TL: DR: -- I am using linkPrediction (1.8 preview ) but am worried that my graph projection decision doesn't fit well. Having trouble melding co-author information and identifier / name information together (names and ID's can be multiple for a single person) and extra trouble with categorical membership types.
Essentially I have a few things that I am trying to parse through whether or not graph algorithms will work for me. I thought it would, partly because CO-AUTHORSHIP reviews is one way our domain experts manually figure things out as well. But upon reviewing the outputs in the real data after running the pipelines its not looking so hot, and I am trying to understand whether my graph design and plan of attack makes sense or not.
Here is the lay of the land --
I have two types of "people" -- Writers and Publishing Companies:
Writers and Publishers Both can have the following:
Slightly Less Primary ID (that ends up being multiple for the same person)
Legitimate Multiple Names for the same person
Membership to various organizations
Works have a set of writers and publishers that are "ON_WORK" - like co-authorship -- Publishers tend to be involved in many many more things than specific writers (a number of publishers have 300k different people they work with),
When we receive new Work information (in-general) one person will have good information -
- however the others that are involved sometimes receive sparse information like just a First and Last Name.
The approach I originally took was to have a node for each Identifier and Name (because each "person" can have multiple of each") and I essentially did something like
(person1)-[:HAS_ID]-(ID)-[:HAS_ID/NAME]-(person2) for each thing... Same for people that are on a work together.
- Certain Identifiers are more important than others, and I was going down the route of essentially saying forget the intermediary node... just setup relationships between the people that share an ID or MembershipType and assign a default weight for each of those relationship types.
I intended to keep the types of relationship separate, since in reality I am not sure what an appropriate weight really is for each ID that's the same....
Another question is does keeping the works individualized serve me at all? I tried the "Co-Author" approach where the number of times people collaborated together becomes a weighted relationship between them... not sure why but that feels different in its level of richness than retaining the individual works in the network. It did quite poorly (although it looked great on the train and test metric from the pipeline -- and I tried a number of different approaches for the imbalance issues )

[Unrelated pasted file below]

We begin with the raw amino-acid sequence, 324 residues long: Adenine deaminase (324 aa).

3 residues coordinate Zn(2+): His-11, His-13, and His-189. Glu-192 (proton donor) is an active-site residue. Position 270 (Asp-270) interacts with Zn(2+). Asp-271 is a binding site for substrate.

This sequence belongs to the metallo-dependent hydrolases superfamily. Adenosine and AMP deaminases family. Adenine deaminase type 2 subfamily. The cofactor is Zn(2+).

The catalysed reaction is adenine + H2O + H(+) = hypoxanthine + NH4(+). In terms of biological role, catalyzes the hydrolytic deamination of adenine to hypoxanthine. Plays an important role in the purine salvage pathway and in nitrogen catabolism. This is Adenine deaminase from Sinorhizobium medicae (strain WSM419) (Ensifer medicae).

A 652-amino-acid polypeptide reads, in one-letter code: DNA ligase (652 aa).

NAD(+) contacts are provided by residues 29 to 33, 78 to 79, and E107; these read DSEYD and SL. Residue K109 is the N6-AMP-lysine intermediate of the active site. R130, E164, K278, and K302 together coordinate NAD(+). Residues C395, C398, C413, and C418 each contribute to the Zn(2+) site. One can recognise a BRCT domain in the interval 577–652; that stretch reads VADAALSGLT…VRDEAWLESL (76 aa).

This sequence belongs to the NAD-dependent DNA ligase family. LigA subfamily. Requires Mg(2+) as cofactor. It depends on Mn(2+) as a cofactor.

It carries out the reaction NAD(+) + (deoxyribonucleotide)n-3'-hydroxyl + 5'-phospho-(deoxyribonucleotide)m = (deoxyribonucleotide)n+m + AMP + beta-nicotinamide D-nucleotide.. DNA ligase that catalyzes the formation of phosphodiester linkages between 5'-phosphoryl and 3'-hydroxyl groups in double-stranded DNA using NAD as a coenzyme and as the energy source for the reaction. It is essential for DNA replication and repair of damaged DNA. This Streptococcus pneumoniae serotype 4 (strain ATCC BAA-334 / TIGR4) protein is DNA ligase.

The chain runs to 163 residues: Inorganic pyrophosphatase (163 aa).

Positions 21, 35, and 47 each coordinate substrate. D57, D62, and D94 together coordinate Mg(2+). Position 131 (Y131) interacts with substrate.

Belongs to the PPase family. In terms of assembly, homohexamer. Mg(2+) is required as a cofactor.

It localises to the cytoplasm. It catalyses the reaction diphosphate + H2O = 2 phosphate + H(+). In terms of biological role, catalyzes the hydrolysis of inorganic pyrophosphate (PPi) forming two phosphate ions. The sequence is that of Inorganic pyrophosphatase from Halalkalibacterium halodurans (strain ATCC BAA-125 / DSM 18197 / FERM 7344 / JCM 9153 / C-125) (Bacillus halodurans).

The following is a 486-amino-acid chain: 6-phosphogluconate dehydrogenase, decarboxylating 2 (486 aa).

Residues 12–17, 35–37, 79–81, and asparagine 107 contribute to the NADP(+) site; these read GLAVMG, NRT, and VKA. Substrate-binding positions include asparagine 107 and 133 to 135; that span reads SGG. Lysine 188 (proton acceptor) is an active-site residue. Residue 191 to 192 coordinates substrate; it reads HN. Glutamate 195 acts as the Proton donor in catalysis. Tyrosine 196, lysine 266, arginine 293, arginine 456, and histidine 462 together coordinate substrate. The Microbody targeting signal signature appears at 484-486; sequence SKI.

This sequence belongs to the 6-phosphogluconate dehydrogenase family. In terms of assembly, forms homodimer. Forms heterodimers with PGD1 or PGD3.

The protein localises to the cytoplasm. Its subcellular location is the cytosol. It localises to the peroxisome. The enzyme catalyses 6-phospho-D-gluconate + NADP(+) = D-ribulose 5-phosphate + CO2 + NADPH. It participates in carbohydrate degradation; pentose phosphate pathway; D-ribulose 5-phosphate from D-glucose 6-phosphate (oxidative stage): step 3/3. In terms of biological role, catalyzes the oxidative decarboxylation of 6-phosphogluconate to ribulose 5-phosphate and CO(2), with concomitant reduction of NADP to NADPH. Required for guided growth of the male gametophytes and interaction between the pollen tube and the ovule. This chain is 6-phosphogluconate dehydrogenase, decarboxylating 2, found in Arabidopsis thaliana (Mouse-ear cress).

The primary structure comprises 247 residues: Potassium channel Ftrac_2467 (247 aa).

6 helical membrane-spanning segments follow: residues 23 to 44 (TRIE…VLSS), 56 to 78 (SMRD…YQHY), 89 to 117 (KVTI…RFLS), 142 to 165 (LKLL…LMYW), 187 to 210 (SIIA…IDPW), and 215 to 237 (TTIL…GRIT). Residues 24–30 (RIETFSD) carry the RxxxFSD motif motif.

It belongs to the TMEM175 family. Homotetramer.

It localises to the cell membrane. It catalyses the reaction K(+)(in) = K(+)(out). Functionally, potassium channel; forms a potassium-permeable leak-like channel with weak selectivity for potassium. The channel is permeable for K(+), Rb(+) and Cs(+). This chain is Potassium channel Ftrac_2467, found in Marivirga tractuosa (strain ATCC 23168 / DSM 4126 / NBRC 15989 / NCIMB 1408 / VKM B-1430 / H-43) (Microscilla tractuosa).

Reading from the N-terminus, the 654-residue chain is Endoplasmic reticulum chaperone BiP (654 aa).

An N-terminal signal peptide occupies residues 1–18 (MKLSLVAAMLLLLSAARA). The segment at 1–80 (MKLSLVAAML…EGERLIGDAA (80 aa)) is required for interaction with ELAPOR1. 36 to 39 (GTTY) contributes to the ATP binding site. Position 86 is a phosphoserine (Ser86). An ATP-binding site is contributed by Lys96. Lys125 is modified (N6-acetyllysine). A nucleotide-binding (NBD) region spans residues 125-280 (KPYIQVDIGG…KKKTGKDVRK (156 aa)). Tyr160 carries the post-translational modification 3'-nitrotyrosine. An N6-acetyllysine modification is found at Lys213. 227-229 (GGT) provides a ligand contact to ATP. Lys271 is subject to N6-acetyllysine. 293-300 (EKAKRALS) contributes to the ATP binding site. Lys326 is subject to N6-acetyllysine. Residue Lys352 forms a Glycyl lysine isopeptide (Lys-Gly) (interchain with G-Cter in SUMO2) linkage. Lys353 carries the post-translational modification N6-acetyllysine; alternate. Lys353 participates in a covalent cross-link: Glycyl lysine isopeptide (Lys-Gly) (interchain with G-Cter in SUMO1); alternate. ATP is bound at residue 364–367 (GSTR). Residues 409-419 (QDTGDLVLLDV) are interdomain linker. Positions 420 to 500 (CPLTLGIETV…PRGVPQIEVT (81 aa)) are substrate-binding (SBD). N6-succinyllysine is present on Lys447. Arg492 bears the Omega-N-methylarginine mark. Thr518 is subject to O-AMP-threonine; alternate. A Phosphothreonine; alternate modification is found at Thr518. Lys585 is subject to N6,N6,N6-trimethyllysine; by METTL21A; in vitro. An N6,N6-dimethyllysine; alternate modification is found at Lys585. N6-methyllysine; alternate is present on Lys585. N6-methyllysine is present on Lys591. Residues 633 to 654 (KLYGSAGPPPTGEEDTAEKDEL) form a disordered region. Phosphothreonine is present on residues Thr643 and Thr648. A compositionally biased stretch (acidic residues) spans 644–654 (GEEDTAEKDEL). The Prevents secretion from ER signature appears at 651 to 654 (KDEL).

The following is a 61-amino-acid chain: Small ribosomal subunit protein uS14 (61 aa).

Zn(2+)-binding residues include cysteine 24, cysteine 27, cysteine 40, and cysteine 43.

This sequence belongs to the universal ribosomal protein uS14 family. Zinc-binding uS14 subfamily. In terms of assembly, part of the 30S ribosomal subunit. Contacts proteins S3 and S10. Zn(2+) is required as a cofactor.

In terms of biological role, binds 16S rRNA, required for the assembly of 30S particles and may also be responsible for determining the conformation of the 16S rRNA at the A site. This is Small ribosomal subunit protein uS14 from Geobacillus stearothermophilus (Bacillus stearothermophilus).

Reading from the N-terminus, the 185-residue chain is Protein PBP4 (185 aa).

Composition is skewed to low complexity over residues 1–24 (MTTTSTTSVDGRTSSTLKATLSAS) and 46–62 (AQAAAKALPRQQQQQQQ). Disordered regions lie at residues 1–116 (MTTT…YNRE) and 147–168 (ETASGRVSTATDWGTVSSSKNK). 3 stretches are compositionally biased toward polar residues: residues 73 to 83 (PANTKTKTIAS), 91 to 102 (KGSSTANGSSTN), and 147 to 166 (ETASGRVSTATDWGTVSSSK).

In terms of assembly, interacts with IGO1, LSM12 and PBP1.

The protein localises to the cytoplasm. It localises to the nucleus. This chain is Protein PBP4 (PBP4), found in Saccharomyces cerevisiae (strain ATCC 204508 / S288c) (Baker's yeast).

Partially because the submissions we get really aren't rich in the information they provide even regarding co-authorship.
Where I am extra stuck though is the situation of membership. These membership groups are kind of super nodes as well (just like the big publishing companies).... so I wanted to just have a property that could be compared categorically on the nodes... obviously that's not really supported cleanly. I tried hot-encoding, but wasn't sure how to get the
gds.alpha.ml.onehotencoding() encoding on-to the in-memory graph -- because I also need to collect the distinct list of membership types to do that.
Any help is greatly appreciated!
Things I've watched and read --
9 - Building an ML Pipeline in Neo4j Link Prediction Deep Dive - YouTube
Exploring Supervised Entity Resolution in Neo4j - Neo4j Graph Database Platform
And a ton of documentation, googling about class weights, and other principles... also sluething these forums
Essentially my issue is that one of my key characteristics that helps me to understand whether folks may or may not be the same person (taking a link prediction approach) is a categorical variable that represents membership to one of 230 different organizations. Each of these organizations contains 10's of thousands to a few million members.
Previously I had been using each organization as its own node, and essentially creating a relationship to the effect of [:HAS_MEMBERSHIP]. I am trying to understand whether that is a better approach than one-hot-encoding... which I also wasn't really able to accomplish; because not all the nodes have membership -- because a number of the nodes represent things like "fullnames" or "identifiertype1" - identifiertypeother.
Also I think I have some level of misunderstanding with ways to deal with matching people up... I kind of keep running into an issue where essentially everything is always homogenous and friendly in the examples I've seen people demonstrating.
And while I've finally figured out a way to some degree to treat the people as a same type of node and
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